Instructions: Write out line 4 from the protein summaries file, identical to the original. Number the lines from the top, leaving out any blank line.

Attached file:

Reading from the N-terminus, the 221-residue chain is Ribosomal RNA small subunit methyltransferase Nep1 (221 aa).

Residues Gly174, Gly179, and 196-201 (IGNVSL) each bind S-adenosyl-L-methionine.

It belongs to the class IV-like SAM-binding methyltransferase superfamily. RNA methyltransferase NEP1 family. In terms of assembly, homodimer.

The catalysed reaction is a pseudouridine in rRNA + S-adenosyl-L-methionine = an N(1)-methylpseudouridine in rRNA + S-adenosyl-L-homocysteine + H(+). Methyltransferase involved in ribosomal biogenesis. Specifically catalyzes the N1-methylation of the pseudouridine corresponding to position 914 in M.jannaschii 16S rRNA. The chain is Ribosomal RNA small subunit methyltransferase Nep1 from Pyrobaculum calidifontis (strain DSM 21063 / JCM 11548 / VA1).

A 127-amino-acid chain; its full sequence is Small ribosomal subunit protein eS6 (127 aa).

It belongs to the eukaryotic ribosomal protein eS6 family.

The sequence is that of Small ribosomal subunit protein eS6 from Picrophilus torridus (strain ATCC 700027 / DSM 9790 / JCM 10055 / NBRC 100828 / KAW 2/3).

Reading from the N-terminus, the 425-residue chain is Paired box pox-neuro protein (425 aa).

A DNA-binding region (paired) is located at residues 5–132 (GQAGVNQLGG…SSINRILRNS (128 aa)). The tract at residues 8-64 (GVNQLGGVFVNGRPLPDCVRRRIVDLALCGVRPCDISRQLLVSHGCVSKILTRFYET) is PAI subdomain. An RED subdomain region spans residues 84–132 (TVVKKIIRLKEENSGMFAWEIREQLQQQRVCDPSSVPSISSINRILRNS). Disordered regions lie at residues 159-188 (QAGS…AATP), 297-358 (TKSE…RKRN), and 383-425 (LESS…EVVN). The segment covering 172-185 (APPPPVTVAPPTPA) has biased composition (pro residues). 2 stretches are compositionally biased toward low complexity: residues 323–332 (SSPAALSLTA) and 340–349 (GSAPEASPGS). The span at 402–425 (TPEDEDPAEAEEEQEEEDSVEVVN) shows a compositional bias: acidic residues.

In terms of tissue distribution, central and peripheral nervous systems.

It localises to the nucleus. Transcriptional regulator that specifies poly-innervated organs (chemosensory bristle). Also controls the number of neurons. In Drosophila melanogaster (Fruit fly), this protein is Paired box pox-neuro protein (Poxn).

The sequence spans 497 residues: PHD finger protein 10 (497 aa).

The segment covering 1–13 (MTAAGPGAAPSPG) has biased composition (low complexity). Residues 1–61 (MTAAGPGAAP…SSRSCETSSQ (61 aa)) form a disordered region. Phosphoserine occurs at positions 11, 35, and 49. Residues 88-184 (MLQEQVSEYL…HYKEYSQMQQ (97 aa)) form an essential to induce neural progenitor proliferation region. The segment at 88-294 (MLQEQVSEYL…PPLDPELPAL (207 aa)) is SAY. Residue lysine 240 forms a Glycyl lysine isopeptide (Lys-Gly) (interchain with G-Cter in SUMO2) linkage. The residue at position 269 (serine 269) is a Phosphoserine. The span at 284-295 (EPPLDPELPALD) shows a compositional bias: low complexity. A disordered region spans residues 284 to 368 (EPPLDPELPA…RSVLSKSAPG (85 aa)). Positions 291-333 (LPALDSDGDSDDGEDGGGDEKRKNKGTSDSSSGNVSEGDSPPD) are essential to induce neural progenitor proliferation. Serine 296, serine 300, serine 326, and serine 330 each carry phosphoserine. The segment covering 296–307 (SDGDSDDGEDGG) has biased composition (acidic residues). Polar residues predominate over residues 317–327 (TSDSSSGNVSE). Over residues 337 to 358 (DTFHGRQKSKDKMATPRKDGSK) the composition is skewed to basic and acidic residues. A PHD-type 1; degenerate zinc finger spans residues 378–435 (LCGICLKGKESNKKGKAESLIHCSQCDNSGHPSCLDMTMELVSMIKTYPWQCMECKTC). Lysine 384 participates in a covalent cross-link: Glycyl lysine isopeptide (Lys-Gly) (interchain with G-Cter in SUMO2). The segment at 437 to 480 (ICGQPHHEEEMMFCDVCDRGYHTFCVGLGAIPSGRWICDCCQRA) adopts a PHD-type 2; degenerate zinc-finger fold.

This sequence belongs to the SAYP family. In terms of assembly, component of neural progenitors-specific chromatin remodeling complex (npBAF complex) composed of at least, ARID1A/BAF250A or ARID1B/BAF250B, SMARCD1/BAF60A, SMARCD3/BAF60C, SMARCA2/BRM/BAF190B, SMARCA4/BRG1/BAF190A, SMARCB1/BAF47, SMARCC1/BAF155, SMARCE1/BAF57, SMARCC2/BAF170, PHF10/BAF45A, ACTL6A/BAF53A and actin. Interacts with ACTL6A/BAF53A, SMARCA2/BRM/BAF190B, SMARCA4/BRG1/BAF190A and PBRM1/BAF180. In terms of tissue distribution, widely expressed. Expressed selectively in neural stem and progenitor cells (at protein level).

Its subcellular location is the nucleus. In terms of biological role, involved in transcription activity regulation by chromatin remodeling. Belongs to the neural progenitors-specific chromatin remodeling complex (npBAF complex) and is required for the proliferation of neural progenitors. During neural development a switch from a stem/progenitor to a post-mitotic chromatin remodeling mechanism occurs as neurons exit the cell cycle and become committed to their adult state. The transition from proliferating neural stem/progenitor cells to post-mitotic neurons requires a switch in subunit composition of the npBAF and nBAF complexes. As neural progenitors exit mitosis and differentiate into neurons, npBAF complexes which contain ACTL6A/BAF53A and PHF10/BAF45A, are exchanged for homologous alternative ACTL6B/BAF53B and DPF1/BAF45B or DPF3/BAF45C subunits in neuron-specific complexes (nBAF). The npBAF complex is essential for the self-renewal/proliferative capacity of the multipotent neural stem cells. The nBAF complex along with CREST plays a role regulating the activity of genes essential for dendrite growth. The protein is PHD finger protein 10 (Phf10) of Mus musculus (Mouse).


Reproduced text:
The catalysed reaction is a pseudouridine in rRNA + S-adenosyl-L-methionine = an N(1)-methylpseudouridine in rRNA + S-adenosyl-L-homocysteine + H(+). Methyltransferase involved in ribosomal biogenesis. Specifically catalyzes the N1-methylation of the pseudouridine corresponding to position 914 in M.jannaschii 16S rRNA. The chain is Ribosomal RNA small subunit methyltransferase Nep1 from Pyrobaculum calidifontis (strain DSM 21063 / JCM 11548 / VA1).